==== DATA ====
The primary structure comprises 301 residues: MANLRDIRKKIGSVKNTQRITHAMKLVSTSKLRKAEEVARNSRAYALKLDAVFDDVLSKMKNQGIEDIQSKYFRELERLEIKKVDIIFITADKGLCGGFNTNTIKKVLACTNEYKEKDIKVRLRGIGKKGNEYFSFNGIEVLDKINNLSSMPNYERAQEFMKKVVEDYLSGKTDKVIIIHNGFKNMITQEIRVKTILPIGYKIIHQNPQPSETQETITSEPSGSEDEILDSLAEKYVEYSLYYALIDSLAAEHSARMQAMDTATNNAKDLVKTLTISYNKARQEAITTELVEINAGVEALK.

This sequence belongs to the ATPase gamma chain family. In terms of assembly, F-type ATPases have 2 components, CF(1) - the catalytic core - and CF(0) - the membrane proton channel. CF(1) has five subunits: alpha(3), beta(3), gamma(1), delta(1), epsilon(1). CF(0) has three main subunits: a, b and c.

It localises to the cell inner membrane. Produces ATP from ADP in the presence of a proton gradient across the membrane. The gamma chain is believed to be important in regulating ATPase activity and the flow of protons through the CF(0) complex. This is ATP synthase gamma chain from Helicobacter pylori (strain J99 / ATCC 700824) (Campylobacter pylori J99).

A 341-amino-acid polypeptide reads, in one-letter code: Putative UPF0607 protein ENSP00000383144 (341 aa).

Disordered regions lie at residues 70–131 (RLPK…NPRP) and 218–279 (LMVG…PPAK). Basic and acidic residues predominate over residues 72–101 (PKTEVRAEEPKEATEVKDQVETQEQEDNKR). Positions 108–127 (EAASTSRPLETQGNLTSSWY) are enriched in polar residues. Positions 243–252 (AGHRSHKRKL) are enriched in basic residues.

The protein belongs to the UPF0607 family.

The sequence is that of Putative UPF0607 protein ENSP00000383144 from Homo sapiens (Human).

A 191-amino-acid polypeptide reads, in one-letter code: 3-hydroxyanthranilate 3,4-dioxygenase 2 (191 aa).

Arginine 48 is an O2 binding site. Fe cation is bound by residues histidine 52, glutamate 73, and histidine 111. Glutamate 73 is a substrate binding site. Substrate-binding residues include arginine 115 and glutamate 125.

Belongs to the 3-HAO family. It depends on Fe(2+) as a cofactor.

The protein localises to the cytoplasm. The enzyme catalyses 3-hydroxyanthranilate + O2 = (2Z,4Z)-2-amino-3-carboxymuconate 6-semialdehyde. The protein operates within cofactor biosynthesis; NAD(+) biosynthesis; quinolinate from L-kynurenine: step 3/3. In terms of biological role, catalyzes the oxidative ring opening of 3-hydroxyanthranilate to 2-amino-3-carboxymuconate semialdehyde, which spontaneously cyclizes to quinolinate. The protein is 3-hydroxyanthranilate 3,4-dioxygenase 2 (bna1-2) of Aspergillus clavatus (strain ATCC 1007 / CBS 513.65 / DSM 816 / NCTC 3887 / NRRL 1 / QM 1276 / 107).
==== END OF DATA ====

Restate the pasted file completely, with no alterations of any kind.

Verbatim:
The primary structure comprises 301 residues: MANLRDIRKKIGSVKNTQRITHAMKLVSTSKLRKAEEVARNSRAYALKLDAVFDDVLSKMKNQGIEDIQSKYFRELERLEIKKVDIIFITADKGLCGGFNTNTIKKVLACTNEYKEKDIKVRLRGIGKKGNEYFSFNGIEVLDKINNLSSMPNYERAQEFMKKVVEDYLSGKTDKVIIIHNGFKNMITQEIRVKTILPIGYKIIHQNPQPSETQETITSEPSGSEDEILDSLAEKYVEYSLYYALIDSLAAEHSARMQAMDTATNNAKDLVKTLTISYNKARQEAITTELVEINAGVEALK.

This sequence belongs to the ATPase gamma chain family. In terms of assembly, F-type ATPases have 2 components, CF(1) - the catalytic core - and CF(0) - the membrane proton channel. CF(1) has five subunits: alpha(3), beta(3), gamma(1), delta(1), epsilon(1). CF(0) has three main subunits: a, b and c.

It localises to the cell inner membrane. Produces ATP from ADP in the presence of a proton gradient across the membrane. The gamma chain is believed to be important in regulating ATPase activity and the flow of protons through the CF(0) complex. This is ATP synthase gamma chain from Helicobacter pylori (strain J99 / ATCC 700824) (Campylobacter pylori J99).

A 341-amino-acid polypeptide reads, in one-letter code: Putative UPF0607 protein ENSP00000383144 (341 aa).

Disordered regions lie at residues 70–131 (RLPK…NPRP) and 218–279 (LMVG…PPAK). Basic and acidic residues predominate over residues 72–101 (PKTEVRAEEPKEATEVKDQVETQEQEDNKR). Positions 108–127 (EAASTSRPLETQGNLTSSWY) are enriched in polar residues. Positions 243–252 (AGHRSHKRKL) are enriched in basic residues.

The protein belongs to the UPF0607 family.

The sequence is that of Putative UPF0607 protein ENSP00000383144 from Homo sapiens (Human).

A 191-amino-acid polypeptide reads, in one-letter code: 3-hydroxyanthranilate 3,4-dioxygenase 2 (191 aa).

Arginine 48 is an O2 binding site. Fe cation is bound by residues histidine 52, glutamate 73, and histidine 111. Glutamate 73 is a substrate binding site. Substrate-binding residues include arginine 115 and glutamate 125.

Belongs to the 3-HAO family. It depends on Fe(2+) as a cofactor.

The protein localises to the cytoplasm. The enzyme catalyses 3-hydroxyanthranilate + O2 = (2Z,4Z)-2-amino-3-carboxymuconate 6-semialdehyde. The protein operates within cofactor biosynthesis; NAD(+) biosynthesis; quinolinate from L-kynurenine: step 3/3. In terms of biological role, catalyzes the oxidative ring opening of 3-hydroxyanthranilate to 2-amino-3-carboxymuconate semialdehyde, which spontaneously cyclizes to quinolinate. The protein is 3-hydroxyanthranilate 3,4-dioxygenase 2 (bna1-2) of Aspergillus clavatus (strain ATCC 1007 / CBS 513.65 / DSM 816 / NCTC 3887 / NRRL 1 / QM 1276 / 107).